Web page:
Eleanor Humphreys Visiting Surgical Pathologist

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The Eleanor Humphreys Visiting Surgical Pathologist

The aim of the Eleanor Humphreys Visiting Surgical Pathologist is to bring to the University of Chicago distinguished surgical pathologists with the goal of enhancing the education of students, housestaff, and faculty in the latest concepts and techniques of surgical pathology. The Visiting Surgical Pathologist brings distinction, not only to the recipient, but also to the University. 

Inquiries and contributions to the Eleanor Humphreys Visiting Surgical Pathologist can be directed to: 

The University of Chicago · Department of Pathology 
5841 South Maryland Avenue · MC 6101 
Chicago, Illinois 60637 
(773) 702-6254  · Fax (773) 834-7644

About Eleanor Humphreys

Eleanor Humphreys

Eleanor M. Humphreys was born in Fairhaven, Vermont, grew up with four brothers, and attended Smith College, where she thrived on the classics and chemistry, and was known as the "Big Cheese" because of her friendly cheese and cracker parties. After college, she worked as a physiological chemist and bacteriologist in Rochester, New York and the State Laboratories of New York.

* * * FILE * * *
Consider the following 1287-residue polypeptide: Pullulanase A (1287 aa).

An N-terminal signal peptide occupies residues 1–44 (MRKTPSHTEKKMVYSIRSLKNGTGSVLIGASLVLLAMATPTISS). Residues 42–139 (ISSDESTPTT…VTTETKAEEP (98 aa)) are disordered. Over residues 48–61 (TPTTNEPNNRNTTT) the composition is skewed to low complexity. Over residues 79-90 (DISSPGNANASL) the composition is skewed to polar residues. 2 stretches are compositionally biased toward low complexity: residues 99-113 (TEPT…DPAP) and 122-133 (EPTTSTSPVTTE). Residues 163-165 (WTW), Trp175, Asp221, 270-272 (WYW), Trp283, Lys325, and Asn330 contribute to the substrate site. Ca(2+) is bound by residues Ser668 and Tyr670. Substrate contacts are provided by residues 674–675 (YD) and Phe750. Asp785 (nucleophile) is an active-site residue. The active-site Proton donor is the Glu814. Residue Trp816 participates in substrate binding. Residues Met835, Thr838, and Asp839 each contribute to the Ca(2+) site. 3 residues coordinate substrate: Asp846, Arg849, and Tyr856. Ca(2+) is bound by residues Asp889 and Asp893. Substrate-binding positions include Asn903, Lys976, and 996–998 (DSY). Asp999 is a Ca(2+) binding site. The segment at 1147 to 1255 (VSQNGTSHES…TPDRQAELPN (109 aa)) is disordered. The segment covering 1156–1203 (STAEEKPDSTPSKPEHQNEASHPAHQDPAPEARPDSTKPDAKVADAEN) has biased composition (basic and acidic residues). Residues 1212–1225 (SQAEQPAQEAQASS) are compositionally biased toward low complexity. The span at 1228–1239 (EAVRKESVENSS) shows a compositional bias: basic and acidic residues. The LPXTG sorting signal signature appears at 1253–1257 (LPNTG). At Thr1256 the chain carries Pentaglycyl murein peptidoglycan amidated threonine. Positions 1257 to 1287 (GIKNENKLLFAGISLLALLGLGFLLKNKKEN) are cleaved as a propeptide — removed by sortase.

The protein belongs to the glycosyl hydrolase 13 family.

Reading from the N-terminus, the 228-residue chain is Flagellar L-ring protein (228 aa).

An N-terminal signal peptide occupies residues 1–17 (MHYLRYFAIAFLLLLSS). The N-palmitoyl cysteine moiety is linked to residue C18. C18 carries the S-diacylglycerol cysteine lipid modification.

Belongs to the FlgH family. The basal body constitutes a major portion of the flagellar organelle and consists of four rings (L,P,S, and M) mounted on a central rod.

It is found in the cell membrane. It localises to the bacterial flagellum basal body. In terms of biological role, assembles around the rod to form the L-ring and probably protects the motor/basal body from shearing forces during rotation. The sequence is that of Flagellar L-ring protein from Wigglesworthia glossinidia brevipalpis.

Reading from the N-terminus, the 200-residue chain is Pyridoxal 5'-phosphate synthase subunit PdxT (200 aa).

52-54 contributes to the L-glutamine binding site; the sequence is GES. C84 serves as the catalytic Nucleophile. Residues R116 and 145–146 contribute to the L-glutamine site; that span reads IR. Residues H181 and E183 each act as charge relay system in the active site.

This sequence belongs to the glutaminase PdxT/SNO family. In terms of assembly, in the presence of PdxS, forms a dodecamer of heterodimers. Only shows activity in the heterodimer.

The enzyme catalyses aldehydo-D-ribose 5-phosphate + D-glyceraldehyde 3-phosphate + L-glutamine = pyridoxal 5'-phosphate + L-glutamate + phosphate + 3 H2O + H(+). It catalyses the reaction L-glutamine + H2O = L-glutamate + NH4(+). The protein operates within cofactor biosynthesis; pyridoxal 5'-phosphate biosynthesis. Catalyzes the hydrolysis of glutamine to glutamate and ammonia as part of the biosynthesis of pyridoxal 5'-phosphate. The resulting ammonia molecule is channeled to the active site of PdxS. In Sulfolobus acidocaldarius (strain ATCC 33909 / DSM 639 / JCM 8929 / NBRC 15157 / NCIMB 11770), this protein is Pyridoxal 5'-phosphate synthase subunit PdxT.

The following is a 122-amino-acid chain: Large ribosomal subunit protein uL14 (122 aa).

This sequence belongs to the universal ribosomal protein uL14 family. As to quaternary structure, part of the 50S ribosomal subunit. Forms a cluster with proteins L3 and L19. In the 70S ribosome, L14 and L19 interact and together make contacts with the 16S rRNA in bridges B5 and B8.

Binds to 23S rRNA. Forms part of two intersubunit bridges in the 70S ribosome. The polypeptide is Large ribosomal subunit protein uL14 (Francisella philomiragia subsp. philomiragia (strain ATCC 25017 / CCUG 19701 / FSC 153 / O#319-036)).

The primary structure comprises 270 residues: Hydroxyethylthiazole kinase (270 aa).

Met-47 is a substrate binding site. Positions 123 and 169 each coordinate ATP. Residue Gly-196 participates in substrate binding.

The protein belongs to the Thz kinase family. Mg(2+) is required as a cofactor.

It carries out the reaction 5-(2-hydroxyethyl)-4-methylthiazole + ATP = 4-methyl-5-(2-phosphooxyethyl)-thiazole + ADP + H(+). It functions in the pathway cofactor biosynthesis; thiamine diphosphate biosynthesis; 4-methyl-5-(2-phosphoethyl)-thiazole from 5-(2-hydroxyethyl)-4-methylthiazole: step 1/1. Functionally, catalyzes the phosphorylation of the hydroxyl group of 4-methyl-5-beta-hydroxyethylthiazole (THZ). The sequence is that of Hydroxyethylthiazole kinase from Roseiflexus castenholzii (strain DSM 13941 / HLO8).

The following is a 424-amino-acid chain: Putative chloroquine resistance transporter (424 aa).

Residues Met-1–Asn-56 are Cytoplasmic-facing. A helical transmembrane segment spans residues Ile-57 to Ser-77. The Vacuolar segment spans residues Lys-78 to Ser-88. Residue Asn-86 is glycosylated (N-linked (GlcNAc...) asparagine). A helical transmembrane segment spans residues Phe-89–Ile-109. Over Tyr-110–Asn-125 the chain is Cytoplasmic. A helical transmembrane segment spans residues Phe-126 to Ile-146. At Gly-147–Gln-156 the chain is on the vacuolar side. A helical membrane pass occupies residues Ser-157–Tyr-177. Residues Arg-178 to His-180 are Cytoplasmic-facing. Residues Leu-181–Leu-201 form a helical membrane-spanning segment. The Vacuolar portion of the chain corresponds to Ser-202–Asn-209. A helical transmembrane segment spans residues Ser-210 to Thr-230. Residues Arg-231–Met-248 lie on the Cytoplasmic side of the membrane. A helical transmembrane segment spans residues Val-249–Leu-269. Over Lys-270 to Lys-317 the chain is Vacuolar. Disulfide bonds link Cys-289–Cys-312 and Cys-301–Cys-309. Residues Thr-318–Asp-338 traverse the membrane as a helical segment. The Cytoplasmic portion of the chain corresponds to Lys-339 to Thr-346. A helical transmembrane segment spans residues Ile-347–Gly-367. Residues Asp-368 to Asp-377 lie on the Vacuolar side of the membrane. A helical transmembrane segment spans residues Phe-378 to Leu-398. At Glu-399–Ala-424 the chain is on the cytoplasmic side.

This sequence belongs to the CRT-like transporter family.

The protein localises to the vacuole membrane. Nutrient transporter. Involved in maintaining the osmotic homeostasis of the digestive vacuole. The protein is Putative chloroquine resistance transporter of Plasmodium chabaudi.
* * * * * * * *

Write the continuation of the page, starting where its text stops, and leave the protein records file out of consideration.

In 1923, she came to the University of Chicago to work with H. Gideon Wells, Chairman of Pathology. She was an assistant in the Department through 1929. She went to medical school here and at Rush Medical College and graduated with an MD in 1931. 

She stayed on in Pathology at this University throughout most of her career, becoming associate professor in 1942, and full professor in 1946. 

In 1946, Dr. Humphreys was asked to direct the University of Chicago's Surgical Pathology Laboratory, becoming the first pathologist at this institution to do so. She continued in that role until her retirement in 1958. She single-handedly diagnosed all the surgicals, taught surgical pathology to medical students and residents, worked with many clinicians concerning their research projects, and published over forty papers. She was the major student advisor-confessor for many classes of medical students who came to her during her long professional hours for advice, sometimes medical, sometimes personal. 

Her contribution to both the scientific and academic endeavors at the University, and especially her remarkable rapport with the students and residents, add up to an immense gift to society as a whole and to this institution in particular.